PILOT EDITORIAL - School 'reflections'
Local schools and teachers could provide students with a minute of silence for individual reflection, an Iowa House committee decided recently.
The move is a neat way around the sticky issues of religion in the schools, and takes care not to bring up the term "prayer."
Of course, schools don't need the legislature to authorize silence for them, but lawmakers said some were nervous about doing it without some express approval.
The Iowa proposal easily approved by the House Education committee is patterned after a law in Virginia that has apparently survived legal challenge.
Under such a law, each teacher could decide to call for a minute of silent reflection, or the local school board could pass a policy calling for such a minute districtwide.
There was some debate over whether lawmakers should allow for a "minute" or a "moment" - kind of a silly hair to split in itself. We suppose if a junior high kid's introspection lasts only 45 seconds, there may be time for a commercial.
If lawmakers want to open the "prayer in the schools" can of worms yet again, they should stand up and do so, not try to circle around it. If this isn't about prayer, what kind of deep thought do they expect from a kid on a daily basis - at least 180 minutes a year.
No one is knocking prayer here. It's happening in school whether lawmakers authorize it or not. If not out of religious motivation, there's plenty of mental prayer rattling around those halls for a trig test to be passed, two-a-day sports practices to be survived, wedgies from upperclassmen to be avoided, salisbury steak not to be served in the lunchroom again, nervous prom date offers to be accepted, and so on. We've all been there.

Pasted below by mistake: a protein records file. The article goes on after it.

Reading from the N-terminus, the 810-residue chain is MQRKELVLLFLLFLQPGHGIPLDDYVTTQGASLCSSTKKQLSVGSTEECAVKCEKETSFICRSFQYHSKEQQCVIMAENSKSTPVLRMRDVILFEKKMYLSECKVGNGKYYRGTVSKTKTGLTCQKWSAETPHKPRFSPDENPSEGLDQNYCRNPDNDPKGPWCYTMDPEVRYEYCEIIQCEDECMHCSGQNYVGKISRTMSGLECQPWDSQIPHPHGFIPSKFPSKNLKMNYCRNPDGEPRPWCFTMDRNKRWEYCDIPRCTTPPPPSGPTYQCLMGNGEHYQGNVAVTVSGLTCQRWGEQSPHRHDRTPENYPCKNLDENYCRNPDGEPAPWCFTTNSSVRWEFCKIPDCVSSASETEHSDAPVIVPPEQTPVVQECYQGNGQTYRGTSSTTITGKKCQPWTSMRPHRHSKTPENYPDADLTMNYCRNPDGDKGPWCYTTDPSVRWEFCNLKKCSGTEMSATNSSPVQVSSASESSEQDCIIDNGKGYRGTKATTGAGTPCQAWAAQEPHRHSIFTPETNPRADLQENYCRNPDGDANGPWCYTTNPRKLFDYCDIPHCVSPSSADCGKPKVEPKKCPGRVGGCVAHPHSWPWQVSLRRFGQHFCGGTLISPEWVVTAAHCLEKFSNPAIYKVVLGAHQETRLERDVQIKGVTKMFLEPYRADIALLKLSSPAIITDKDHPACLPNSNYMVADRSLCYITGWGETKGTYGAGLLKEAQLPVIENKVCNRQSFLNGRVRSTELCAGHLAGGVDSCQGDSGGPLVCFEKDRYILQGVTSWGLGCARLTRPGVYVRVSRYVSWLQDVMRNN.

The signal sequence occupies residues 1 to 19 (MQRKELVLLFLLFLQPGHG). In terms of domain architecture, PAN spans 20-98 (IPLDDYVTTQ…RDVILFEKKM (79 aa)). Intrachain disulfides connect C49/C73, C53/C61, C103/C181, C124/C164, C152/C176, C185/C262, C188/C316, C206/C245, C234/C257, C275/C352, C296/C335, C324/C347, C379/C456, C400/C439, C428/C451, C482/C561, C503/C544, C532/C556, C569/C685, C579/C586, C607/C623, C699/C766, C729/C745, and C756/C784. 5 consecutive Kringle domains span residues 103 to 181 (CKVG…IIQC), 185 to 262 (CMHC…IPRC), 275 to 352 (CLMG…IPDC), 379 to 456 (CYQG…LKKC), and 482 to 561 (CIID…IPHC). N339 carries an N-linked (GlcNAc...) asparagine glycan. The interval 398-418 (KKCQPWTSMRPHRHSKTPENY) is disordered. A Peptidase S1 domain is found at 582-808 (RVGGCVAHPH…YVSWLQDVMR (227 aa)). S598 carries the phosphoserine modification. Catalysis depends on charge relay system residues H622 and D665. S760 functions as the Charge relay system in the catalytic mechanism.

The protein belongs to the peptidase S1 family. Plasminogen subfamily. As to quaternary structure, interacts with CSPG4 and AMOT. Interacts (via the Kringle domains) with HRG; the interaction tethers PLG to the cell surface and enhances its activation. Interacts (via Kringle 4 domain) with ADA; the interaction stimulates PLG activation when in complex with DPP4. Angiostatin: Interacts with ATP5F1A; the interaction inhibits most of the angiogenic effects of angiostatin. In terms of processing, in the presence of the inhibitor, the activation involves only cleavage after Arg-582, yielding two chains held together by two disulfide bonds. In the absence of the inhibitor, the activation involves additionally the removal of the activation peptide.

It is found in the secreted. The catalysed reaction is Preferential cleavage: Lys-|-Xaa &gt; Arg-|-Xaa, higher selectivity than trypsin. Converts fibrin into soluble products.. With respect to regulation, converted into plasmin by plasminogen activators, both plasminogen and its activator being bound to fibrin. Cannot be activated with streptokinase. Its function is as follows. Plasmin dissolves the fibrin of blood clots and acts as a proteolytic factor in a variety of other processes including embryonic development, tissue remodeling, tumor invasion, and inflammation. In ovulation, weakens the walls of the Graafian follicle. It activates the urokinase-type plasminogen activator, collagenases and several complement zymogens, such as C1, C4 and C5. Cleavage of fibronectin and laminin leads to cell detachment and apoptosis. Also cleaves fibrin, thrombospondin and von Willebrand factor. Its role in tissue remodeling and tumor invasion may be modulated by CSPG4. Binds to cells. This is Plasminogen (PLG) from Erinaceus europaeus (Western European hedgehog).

A minute of silence might not do any of us any harm, but we're not so sure it's the legislature's business to prescribe it, especially when there are pressing learning issues that a committee like this should be attending to just now.
When our school buildings aren't crumbling, we aren't struggling with budgets and curriculum and testing and ESL needs and more, there can be time to worry about silence.
We like what Rep. Greg Stevens, who happens to be a teacher at Milford, has to say:
"I have 47 minutes to get everything done in the classroom. I value every minute."
So should we all. We send our children to school to be taught. There is time at home and in church for all the prescribed moments of introspection was care to demand.
Minutes get pared down enough by other distractions, trips, celebrations and demands on a kid's time and a teacher's time.
It is in no way a knock on prayer - oh sorry, "silent individual reflection" is the politically correct term around the Iowa Statehouse this season - to suggest that if there is a spare minute, it could be used for another purpose. Every one of those minutes costs the taxpayer a pretty penny. Do they really want to buy silence?
How about Math? Science. Reading. Writing. Music or art. Career education.
It seems a certain legislative committee has some extra time on its hands to be discussing such a thing. We aren't so sure the same is true for our schoolchildren.